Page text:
TV Guide called ‘My Mother the Car’ the second worst TV show ever made—right behind the ‘Jerry Springer Show’.

I can’t argue with the Springer choice for number one—it’s a show I never saw nor did I need to because brain cells are too precious to squander but My Mother the Car is another story.

I binge watched My Mother the Car recently and I liked it—I think this was a 60s version of a Nickleback moment where it’s cool to bash something because everyone else does.

Younger readers may not be familiar with the details behind My Mother the Car but basically it’s about a guy named David Crabtree (Jerry Van Dyke) who sets out to buy a used car and he finds a 1928 Porter Stanhope that talks to him. It turns out this Porter is actually his late mother (Ann Southern) reincarnated in the form of a car so he has to buy it—against his wife’s strong objections. The show ran from September 1965 to April 1966; they produced 30 episodes and it killed Jerry Van Dyke’s career.

Sharp readers will try and find out exactly what a 1928 Porter Stanhope is but I can save you the trouble—it never existed. The car is actually a blend of Model A Ford, Chevy, Hudson and Maxwell and it was put together by the legendary George Barris. This Maxwell has a 283 Chevy under the hood so it was considerably faster than most real 20s era cars.

I was expecting a lot worse with My Mother the Car because it was a punch line for every hack comedian twenty years after it went off the air. Avery Schreiber plays Captain Mancini—a money guy/villain who covets the Porter throughout the show. He constantly lowballs Jerry Van Dyke (Crabtree) on the car and often resorts to nefarious schemes to defraud or flat out steal the Porter. All of these schemes fail spectacularly but Captain Mancini is undaunted so he works on Van Dyke almost to the last episode.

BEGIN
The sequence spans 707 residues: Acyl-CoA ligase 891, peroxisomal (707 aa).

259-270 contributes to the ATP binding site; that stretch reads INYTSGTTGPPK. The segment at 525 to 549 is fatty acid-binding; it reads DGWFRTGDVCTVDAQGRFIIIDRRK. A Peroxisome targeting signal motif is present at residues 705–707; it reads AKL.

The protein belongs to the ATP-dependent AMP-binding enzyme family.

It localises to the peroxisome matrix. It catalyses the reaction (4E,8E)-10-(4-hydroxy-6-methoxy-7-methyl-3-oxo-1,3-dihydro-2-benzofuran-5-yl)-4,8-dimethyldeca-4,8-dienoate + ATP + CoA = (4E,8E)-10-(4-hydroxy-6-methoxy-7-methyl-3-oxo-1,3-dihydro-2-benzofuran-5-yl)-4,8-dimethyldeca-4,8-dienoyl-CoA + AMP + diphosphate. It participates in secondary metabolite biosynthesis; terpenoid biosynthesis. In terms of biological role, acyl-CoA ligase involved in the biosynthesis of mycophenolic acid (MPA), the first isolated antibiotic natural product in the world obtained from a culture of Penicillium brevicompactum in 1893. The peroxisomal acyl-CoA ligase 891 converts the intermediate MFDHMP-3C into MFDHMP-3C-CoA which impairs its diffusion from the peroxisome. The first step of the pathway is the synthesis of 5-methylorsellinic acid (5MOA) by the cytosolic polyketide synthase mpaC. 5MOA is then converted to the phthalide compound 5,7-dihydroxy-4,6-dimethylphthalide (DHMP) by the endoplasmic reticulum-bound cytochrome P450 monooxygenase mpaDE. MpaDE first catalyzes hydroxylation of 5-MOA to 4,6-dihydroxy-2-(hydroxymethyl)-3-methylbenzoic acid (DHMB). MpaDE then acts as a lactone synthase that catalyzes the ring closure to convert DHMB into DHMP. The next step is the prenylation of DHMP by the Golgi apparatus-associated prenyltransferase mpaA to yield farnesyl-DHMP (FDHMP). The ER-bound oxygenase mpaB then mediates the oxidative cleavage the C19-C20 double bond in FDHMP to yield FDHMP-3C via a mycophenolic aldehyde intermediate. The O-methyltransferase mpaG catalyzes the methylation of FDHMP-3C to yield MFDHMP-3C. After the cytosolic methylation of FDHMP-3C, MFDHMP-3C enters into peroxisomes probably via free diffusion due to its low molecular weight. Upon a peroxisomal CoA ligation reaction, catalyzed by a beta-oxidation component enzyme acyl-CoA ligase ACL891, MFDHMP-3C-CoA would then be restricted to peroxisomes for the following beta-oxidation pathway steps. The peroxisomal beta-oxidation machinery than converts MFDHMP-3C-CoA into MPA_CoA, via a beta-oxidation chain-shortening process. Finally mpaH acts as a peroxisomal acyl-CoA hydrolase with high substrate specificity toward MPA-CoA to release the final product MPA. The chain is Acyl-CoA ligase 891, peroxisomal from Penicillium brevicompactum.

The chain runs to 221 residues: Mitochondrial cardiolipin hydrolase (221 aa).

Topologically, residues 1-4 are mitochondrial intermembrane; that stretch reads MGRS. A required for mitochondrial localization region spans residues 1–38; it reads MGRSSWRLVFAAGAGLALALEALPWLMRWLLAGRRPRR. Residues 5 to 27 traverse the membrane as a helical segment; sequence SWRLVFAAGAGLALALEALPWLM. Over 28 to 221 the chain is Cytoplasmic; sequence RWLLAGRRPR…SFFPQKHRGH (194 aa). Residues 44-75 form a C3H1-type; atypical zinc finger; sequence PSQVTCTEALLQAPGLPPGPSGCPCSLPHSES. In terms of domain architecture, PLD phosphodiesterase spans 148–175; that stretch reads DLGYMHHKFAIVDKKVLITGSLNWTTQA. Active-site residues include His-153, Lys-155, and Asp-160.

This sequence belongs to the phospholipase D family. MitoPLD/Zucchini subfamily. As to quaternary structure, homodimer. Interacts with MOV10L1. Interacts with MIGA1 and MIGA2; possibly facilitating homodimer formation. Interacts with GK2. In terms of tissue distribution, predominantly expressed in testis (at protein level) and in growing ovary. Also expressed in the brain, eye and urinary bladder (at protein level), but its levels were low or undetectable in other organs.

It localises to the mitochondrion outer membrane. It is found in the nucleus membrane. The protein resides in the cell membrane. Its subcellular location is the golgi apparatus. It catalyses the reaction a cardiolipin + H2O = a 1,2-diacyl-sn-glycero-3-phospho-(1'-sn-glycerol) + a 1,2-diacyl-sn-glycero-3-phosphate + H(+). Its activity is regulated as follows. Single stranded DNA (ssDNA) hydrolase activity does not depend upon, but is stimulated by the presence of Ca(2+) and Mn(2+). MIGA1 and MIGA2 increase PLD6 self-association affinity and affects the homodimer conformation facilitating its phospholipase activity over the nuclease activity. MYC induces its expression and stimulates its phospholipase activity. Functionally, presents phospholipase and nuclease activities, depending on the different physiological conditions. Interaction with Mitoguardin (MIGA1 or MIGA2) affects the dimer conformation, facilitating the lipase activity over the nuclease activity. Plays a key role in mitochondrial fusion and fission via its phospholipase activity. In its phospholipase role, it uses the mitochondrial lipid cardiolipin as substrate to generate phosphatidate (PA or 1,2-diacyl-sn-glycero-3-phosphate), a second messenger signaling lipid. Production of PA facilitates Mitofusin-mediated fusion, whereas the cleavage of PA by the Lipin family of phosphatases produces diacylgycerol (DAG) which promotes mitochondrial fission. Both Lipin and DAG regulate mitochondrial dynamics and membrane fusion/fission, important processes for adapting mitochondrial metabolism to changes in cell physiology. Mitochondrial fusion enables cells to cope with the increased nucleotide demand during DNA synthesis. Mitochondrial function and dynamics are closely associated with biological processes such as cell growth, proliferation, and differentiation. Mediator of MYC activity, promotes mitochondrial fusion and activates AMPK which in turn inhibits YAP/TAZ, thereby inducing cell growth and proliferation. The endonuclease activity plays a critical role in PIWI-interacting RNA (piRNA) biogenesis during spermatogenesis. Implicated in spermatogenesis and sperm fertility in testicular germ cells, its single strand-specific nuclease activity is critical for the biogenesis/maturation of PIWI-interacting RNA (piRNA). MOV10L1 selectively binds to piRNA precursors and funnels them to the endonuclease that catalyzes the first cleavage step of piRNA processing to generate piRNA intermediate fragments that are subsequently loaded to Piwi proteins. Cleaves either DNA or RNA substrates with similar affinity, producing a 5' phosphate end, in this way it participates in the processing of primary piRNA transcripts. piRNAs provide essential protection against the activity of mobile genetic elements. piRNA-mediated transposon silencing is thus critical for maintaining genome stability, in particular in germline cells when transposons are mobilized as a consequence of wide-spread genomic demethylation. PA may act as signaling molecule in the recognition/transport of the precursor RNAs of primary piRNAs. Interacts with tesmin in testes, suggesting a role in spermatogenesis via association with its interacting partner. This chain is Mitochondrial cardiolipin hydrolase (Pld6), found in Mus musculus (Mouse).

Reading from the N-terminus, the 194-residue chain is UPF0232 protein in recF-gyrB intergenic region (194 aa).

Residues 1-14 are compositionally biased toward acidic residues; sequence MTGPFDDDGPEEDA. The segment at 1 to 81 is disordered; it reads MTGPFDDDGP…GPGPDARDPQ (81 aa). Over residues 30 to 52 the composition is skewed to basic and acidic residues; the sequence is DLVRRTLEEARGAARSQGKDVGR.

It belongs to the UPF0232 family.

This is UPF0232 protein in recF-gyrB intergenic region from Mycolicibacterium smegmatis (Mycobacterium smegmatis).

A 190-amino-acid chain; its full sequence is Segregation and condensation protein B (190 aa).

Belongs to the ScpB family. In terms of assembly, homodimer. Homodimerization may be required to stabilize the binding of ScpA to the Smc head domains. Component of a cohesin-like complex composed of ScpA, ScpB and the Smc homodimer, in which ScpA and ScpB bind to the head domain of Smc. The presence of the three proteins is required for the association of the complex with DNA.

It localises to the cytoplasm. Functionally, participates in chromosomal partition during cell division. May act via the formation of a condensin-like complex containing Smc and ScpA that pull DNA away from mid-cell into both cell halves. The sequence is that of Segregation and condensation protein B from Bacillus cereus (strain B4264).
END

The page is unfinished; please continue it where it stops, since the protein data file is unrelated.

My Mother the Car is a show I wouldn’t have seen back in the day because I lived in an era when one TV channel was the norm and that channel was the CBC (state-owned) so the program options were extremely limited. I was curious about the show because even as a kid I loved the idea of a show that featured a talking car. It may have taken 52 years to finally see this show but it made the grade for me.

1960s TV was far more experimental with concepts so you had shows like My Favorite Martian, Beverly Hillbillies, Bewitched, The Munsters and I Dream of Jeannie—a talking car just made sense back then. It didn’t work out and I think it was because viewers had no problem with witches, genies and Frankenstein in sitcoms but for some reason a talking car just pushed the envelope too far.

Was My Mother the Car the second worst TV show ever produced? Absolutely not. There’s a cool talking custom car star in it and it thumps almost anything I can find on my massive channel selection in 2018.

By: Jerry Sutherland

Jerry Sutherland is a veteran automotive writer with a primary focus on the collector car hobby. His work has been published in many outlets and publications, including the National Post, Calgary Herald, Edmonton Journal, Ottawa Citizen, Montreal Gazette, Saskatoon StarPhoenix, Regina Leader-Post,  Vancouver Sun and The Truth About Cars. He is also a regular contributor to Auto Roundup Publications.

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